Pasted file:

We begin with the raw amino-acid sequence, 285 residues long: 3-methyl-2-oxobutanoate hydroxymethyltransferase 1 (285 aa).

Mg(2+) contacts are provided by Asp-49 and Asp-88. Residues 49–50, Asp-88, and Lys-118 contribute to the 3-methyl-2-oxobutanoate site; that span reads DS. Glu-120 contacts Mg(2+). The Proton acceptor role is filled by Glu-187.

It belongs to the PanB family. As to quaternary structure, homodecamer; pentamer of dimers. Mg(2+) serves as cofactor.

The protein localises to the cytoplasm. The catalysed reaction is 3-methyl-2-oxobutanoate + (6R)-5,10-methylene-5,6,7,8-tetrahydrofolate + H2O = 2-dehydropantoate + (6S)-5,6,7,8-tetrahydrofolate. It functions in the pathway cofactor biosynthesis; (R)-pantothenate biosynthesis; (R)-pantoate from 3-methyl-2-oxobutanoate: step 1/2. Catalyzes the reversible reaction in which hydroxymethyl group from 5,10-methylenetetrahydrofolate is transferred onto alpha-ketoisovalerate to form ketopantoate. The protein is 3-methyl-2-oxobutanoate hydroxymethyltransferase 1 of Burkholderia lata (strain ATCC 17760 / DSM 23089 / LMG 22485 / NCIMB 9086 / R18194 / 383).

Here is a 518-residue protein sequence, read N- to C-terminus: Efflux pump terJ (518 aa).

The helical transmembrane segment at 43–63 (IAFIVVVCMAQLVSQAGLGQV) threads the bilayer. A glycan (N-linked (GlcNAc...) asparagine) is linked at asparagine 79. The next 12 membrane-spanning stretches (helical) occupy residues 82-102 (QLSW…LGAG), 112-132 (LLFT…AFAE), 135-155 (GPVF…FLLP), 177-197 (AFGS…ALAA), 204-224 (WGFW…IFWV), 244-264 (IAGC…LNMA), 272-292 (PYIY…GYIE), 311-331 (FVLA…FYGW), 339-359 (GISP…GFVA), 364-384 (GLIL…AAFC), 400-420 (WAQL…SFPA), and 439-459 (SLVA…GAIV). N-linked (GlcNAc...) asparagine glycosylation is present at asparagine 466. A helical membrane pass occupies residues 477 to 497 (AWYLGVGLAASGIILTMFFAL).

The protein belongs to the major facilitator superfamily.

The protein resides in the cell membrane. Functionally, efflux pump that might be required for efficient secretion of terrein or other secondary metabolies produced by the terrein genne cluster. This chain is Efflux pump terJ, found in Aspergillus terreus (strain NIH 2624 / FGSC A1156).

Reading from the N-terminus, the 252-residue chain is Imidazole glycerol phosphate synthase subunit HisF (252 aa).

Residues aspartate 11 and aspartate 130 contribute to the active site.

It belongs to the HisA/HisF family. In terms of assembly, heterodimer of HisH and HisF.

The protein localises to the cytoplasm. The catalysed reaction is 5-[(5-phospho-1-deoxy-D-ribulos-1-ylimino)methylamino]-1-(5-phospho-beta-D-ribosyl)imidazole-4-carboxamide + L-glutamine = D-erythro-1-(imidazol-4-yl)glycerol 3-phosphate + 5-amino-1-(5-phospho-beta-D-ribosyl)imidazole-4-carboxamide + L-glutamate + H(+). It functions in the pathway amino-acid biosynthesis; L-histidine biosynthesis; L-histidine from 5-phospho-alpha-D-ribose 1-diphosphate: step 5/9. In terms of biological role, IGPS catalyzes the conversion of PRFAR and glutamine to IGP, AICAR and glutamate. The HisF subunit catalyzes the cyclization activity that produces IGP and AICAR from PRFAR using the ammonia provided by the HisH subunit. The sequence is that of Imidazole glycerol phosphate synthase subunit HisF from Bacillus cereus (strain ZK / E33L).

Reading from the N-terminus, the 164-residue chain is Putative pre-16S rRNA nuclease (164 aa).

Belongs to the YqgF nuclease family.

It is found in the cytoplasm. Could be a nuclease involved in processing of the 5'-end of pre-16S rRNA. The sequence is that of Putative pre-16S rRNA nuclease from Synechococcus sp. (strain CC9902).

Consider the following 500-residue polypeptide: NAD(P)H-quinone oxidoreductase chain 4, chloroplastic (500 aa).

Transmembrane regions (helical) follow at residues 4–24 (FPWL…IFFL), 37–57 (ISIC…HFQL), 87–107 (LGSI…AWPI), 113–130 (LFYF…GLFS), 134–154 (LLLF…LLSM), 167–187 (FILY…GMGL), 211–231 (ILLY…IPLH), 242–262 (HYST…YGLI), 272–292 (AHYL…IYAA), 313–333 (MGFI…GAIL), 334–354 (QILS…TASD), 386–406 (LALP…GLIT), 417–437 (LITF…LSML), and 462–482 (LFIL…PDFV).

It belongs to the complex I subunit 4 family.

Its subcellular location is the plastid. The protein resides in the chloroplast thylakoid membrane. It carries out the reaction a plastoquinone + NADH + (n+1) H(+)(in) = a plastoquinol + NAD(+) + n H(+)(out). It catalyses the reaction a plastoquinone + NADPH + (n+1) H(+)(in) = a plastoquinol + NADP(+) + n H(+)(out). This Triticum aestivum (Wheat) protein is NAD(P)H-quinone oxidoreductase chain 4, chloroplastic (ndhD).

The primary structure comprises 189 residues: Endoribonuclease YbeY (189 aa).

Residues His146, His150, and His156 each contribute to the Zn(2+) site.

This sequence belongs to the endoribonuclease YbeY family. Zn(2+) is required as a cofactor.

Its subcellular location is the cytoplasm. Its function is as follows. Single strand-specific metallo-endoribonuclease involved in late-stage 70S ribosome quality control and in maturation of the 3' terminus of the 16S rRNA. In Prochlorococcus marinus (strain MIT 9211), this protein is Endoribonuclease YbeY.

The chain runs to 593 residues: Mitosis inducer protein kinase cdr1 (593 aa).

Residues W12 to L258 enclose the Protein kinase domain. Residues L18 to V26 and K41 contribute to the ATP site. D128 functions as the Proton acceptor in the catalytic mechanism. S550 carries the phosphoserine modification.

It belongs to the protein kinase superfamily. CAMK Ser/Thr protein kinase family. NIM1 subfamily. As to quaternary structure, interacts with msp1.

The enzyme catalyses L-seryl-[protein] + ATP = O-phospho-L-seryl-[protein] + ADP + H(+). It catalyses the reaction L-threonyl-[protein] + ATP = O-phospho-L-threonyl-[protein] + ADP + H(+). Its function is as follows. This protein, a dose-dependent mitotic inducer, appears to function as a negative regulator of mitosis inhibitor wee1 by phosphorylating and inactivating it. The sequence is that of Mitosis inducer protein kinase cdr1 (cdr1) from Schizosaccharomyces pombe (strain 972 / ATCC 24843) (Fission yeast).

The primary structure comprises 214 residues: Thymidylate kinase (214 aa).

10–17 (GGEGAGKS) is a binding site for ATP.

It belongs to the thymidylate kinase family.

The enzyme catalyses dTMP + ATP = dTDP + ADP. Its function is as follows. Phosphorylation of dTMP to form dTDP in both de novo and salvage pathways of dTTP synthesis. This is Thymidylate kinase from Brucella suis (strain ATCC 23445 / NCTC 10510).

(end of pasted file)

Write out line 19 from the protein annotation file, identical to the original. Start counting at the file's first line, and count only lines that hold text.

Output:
Its subcellular location is the plastid. The protein resides in the chloroplast thylakoid membrane. It carries out the reaction a plastoquinone + NADH + (n+1) H(+)(in) = a plastoquinol + NAD(+) + n H(+)(out). It catalyses the reaction a plastoquinone + NADPH + (n+1) H(+)(in) = a plastoquinol + NADP(+) + n H(+)(out). This Triticum aestivum (Wheat) protein is NAD(P)H-quinone oxidoreductase chain 4, chloroplastic (ndhD).